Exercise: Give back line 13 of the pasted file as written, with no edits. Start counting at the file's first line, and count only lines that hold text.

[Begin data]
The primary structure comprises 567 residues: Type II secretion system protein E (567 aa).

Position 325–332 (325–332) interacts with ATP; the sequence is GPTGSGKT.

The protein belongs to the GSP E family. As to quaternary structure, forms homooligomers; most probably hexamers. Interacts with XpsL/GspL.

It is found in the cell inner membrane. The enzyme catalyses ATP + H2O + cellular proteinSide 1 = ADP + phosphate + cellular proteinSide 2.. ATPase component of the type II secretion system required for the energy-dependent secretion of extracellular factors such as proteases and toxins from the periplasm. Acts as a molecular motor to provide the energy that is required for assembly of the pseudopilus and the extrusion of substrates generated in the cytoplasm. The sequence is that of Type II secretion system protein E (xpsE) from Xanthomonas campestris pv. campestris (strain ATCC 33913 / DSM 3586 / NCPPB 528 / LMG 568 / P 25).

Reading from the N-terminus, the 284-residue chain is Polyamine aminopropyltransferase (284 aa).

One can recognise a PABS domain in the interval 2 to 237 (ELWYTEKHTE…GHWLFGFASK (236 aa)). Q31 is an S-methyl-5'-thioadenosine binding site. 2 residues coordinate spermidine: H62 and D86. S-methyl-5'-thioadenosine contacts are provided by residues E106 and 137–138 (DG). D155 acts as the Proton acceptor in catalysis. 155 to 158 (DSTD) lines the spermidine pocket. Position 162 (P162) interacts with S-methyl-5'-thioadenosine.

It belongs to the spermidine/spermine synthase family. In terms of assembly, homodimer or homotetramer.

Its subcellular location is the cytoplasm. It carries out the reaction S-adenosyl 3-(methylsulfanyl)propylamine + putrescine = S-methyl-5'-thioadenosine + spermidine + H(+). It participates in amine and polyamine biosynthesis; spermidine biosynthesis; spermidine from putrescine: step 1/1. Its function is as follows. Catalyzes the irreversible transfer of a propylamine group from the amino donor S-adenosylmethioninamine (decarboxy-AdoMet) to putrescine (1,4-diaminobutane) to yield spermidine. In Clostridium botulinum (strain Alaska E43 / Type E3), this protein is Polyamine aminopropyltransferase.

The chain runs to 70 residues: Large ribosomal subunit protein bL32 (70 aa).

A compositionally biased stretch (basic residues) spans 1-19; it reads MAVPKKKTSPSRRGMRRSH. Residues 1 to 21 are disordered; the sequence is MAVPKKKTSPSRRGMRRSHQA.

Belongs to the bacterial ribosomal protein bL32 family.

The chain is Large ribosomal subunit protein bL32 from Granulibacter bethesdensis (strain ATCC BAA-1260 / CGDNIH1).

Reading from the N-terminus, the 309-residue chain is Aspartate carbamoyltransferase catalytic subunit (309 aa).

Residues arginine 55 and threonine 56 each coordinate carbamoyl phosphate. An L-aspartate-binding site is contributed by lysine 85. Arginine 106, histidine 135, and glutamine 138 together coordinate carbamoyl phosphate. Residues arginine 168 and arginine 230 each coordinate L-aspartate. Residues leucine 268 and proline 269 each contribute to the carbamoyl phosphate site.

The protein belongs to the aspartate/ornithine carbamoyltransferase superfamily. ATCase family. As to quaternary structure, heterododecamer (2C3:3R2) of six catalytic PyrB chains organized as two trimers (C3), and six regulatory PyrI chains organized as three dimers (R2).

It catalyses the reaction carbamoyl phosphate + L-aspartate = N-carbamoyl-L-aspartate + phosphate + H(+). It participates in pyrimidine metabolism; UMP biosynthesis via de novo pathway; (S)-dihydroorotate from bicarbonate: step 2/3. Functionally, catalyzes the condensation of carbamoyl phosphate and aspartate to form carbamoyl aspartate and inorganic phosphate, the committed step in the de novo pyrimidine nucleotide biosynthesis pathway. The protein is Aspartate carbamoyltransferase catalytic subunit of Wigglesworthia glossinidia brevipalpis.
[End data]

Reading from the N-terminus, the 309-residue chain is Aspartate carbamoyltransferase catalytic subunit (309 aa).